These nerd cons, together, are very VERY different from basically every other kind of event. Even down to little things. Notice how often escalators break down at nerd cons? They literally weren’t designed for this kind of con. They work fundamentally differently.
The RNC? Most of the crowd shows up like a sporting event, maybe goes out to breakout rooms, and then returns.
Nerd con? People constantly moving everywhere all the time.
Normal cons have people show up in the morning and leave in the evening. They move a few, set number of times between different rooms within their event. They don’t care if it’s a 20+ minute trip to the event space. They usually have breakfast and lunch catered, and leave to eat dinner spread out accross the hosting city itself.
Nerd cons are unique.
The Gaylord has 2000 rooms. Assuming a generous average of 4 people per room, it has the capacity to house 8000 people. The reality is certainly much less than that.
The attendance of MAGFest 2016 was over 20,000 unique people. A greater percentage of those people need hotel rooms than for other cons. A greater percentage of those who do need hotel rooms greatly prefer to use hotel rooms that are within walking distance. MAGFest is 24/7 for four straight days. Being far away such that you have to drive in/out, pay for parking, lose precious MAGFest time, etc. is extremely inconvenient.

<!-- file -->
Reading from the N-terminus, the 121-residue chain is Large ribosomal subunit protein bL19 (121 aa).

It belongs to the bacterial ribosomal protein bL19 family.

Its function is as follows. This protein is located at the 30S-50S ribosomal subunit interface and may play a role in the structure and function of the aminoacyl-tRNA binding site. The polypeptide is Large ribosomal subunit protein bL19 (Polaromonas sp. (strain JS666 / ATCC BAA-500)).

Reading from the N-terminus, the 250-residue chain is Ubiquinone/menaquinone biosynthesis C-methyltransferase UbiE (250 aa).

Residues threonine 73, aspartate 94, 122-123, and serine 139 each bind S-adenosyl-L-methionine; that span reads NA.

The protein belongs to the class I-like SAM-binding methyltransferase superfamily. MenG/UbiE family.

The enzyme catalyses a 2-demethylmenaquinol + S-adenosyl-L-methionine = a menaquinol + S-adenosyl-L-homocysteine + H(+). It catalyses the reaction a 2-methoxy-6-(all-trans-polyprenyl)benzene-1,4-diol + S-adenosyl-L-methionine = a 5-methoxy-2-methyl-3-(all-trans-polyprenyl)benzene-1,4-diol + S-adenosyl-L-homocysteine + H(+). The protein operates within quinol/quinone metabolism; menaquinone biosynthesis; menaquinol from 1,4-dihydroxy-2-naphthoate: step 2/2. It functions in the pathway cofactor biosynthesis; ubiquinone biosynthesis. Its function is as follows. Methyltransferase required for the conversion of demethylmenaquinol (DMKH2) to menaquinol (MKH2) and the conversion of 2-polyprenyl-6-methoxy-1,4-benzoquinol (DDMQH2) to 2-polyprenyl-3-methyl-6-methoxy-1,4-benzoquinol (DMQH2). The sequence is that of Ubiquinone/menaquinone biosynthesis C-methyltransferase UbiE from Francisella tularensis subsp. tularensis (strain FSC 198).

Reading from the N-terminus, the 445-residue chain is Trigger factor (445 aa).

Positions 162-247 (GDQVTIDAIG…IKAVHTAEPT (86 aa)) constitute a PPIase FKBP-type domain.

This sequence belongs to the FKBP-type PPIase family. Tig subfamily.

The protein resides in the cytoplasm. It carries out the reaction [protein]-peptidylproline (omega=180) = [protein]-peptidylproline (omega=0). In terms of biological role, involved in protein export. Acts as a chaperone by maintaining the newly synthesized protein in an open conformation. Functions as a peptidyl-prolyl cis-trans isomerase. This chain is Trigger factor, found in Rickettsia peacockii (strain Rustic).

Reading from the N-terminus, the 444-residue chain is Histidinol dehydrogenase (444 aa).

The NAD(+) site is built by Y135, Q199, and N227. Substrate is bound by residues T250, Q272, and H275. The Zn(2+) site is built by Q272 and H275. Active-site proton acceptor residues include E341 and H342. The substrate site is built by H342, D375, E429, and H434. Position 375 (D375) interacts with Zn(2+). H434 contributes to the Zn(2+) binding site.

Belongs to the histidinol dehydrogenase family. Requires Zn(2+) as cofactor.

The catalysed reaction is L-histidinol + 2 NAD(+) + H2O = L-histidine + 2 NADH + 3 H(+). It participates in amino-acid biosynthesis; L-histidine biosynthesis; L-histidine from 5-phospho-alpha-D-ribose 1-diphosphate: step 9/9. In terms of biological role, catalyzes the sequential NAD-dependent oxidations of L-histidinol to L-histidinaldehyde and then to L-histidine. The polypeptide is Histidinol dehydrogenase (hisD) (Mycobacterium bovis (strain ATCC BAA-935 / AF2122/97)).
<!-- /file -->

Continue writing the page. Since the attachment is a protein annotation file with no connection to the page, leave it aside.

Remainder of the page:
Compare that to your average con which would only last 6-8 hours per day. Then it’s closed, so you don’t lose anything by driving in and out. Even non-24/7 geek cons start early and run late (midnight). You do not want to be far away. The walking distance hotel capacity is not sufficient. Many have to get faraway hotels, and they are not happy about it.
I mean you’re definitely making some good points. It’s just… wow, really? Does everyone but us nerds go through life not wanting to go to a MAG-like con? Do like artisans or musicians, or politics people, or I dunno boating enthusiasts have no desire to go to a MAG like con focused on their hobby?
And is it really just that out west in the desert they just have better infra for their nerd cons? DEFCon 25 (2017) had ~25,000 unique visitors and to my knowledge had none of these problems. I guess Caesars Palace/Vegas is just designed for this and the Gaylord/National Harbor isn’t.
I’ve never been to DEFCon but I’m imagining it’s similar to MAG in how it operates. No catering, people moving about, etc.
Although if you like getting money if you were to do a shuttle system to and from the far hotels to the con on a regular basis you could make a killing.